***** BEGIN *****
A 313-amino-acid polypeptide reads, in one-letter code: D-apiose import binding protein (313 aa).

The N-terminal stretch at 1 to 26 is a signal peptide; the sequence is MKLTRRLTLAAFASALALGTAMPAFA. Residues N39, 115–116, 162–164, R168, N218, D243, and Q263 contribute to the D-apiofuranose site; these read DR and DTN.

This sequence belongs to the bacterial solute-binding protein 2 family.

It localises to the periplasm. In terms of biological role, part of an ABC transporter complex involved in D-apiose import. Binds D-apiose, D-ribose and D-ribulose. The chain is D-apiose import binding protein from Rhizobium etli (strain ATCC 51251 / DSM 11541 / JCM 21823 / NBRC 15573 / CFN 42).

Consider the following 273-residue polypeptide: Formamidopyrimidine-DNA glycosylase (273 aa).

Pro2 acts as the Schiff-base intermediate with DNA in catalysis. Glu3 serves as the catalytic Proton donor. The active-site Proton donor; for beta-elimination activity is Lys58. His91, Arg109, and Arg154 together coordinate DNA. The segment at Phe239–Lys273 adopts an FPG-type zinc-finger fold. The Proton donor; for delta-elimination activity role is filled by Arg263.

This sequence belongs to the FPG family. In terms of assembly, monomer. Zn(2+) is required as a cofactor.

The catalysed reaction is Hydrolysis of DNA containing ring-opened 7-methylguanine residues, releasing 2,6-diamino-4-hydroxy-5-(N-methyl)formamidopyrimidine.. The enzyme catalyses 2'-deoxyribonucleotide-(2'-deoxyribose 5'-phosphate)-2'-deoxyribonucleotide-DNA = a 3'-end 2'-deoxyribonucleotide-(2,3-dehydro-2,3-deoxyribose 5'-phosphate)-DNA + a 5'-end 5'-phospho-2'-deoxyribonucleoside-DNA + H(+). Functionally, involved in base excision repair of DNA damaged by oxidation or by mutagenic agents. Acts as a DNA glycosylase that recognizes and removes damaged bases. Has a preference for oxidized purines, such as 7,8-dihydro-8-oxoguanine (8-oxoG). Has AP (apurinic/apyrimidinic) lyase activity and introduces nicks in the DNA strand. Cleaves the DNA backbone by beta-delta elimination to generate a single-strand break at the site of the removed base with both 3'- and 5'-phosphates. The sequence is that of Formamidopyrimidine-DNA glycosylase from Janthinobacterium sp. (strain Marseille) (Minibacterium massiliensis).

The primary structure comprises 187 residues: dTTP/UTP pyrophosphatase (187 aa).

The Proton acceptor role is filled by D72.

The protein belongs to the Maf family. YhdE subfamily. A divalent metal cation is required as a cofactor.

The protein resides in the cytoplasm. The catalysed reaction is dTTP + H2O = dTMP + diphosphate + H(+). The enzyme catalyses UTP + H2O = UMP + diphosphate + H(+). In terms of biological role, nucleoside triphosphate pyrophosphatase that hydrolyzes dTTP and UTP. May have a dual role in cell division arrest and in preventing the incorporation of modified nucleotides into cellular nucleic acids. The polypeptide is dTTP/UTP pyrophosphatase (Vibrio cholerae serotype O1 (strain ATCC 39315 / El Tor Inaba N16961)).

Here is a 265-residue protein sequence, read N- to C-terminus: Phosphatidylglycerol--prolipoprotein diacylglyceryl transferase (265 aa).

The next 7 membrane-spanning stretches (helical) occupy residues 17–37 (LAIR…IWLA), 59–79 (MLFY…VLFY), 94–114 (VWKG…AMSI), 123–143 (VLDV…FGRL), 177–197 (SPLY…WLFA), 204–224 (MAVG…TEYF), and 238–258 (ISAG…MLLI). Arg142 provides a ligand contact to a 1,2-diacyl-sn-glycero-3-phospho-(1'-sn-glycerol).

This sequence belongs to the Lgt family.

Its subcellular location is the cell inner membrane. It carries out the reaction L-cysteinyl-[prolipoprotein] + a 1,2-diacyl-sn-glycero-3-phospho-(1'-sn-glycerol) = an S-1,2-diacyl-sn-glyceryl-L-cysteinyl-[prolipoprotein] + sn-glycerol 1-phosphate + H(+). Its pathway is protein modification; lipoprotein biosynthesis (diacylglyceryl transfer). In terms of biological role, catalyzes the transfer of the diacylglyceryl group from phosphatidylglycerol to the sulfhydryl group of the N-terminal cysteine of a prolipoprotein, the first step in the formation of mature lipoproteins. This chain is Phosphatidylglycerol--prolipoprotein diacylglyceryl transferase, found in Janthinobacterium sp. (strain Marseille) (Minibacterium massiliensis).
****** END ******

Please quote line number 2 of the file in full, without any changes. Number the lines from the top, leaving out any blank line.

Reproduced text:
The N-terminal stretch at 1 to 26 is a signal peptide; the sequence is MKLTRRLTLAAFASALALGTAMPAFA. Residues N39, 115–116, 162–164, R168, N218, D243, and Q263 contribute to the D-apiofuranose site; these read DR and DTN.